At many petroleum storage Sites, such as gasoline stations and fuel storage depots, there is a long history of ownership that was responsible for maintaining the Site’s storage tank systems and completing the daily activities. Over time, releases may have occurred as a result of failed storage tanks and/or their components, undocumented spill and overfill events, and or improper tank closures. If not fully remediated, the historical releases leave residual contamination in the soil and groundwater that require ongoing remediation to comply with local, state, and federal remedial requirements.
When a new release occurs at these sites with historical impacts, there can be questions and disputes regarding who is responsible for the remediation of the petroleum impacts as it can be difficult to tell whether a release has re-impacted/co-mingled with a previous historical release or even if the observed impacts at the Site are related to a suspected or alleged release that had not been confirmed or documented (i.e. discovery of a failed spill bucket, failure of a vapor line, etc.). These disputes have the potential to cost a responsible party significant resources to remediate impacts that were not caused by their actions. In cases like this, environmental forensic methods have proven successful in resolving disputes regarding the determination of liability associated with a release and for insurance-related coverage determinations.
However, a petroleum forensic investigation is a complex process that requires significant expertise and experience to complete effectively. The use of forensic sampling and analysis by inexperienced investigators can lead to the expenditure of significant resources that may not produce usable data. Therefore, the first step in any forensic investigation is to select the right person for the job. The investigator must be an experienced individual who has successfully implemented forensic investigations previously and is highly knowledgeable of petroleum characteristics and chemistry.
After an experienced investigator is selected, the investigator will start the forensic investigation which is outlined below.
The first step in the process is to characterize the Site. Site characterization includes the collection of historical information that identifies the Site conditions prior to the occurrence of a new release and a review of current data that documents what the current level of impacts are at the Site. If this information is not available (i.e. on Sites that were not previously investigated), the investigator can review the chemistry of the petroleum at the Site to evaluate if there is a pattern on impact at the Site that is indicative that a separate historical release was present at the time the new release occurred, or if there are chemical markers present that are indicative that a historical petroleum formulation had been previously released to the Site (i.e. lead, methyl tertiary butyl ether [MTBE], etc.). From this information, the investigator can evaluate if the data supports the theory that the new release had added to the impacts at the Site and identify what additional information is needed to make separate historical impacts from new impacts.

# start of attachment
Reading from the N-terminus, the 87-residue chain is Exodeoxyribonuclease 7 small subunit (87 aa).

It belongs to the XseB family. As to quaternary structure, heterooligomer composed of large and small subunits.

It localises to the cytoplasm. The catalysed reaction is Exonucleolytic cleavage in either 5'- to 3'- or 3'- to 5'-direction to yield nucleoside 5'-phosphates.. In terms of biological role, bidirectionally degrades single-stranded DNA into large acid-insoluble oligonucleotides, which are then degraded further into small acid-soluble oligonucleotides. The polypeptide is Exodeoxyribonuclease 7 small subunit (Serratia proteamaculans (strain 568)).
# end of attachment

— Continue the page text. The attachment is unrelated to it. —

Once the historical information is properly assessed and the investigator had identified the data gaps, they can design a sampling program that is suitable for the site. These sampling programs can range from a simple forensic investigation, such as collecting fingerprint sampling to differentiate between two differing distillates (i.e. a diesel spill occurred over an existing gasoline release) to a more complex forensic investigation that would be required when there are multiple spills of similar distillates (i.e. one or more spills of gasoline within the same area), which may require a robust analytical suite and extensive data interpretation by an experienced forensic chemist. Since there are many forensic methods that can be used, it is up to a competent investigator to utilize the best analytical method to get the necessary data required to differentiate between releases.
Once the forensic investigation is completed, the investigator needs to incorporate the data collected during the forensic investigation and present it in a report that compiles all of the lines of evidence utilized to assess the Site and the data collected as a result of the investigation to present findings to adversarial parties. When developed correctly, this report is a useful tool to resolve disputes, assist with obtaining an appropriate insurance determination, and development of allocations for co-mingled impacts. When done properly, the completion of a successful forensic investigation can lead to favorable outcomes for responsible parties.
How Can VERTEX Help?
VERTEX has a team of environmental professionals that have the appropriate training to assess if a Site is a suitable candidate to complete a forensic investigation, collect the necessary data, and perform the appropriate analysis to successfully complete a forensic investigation.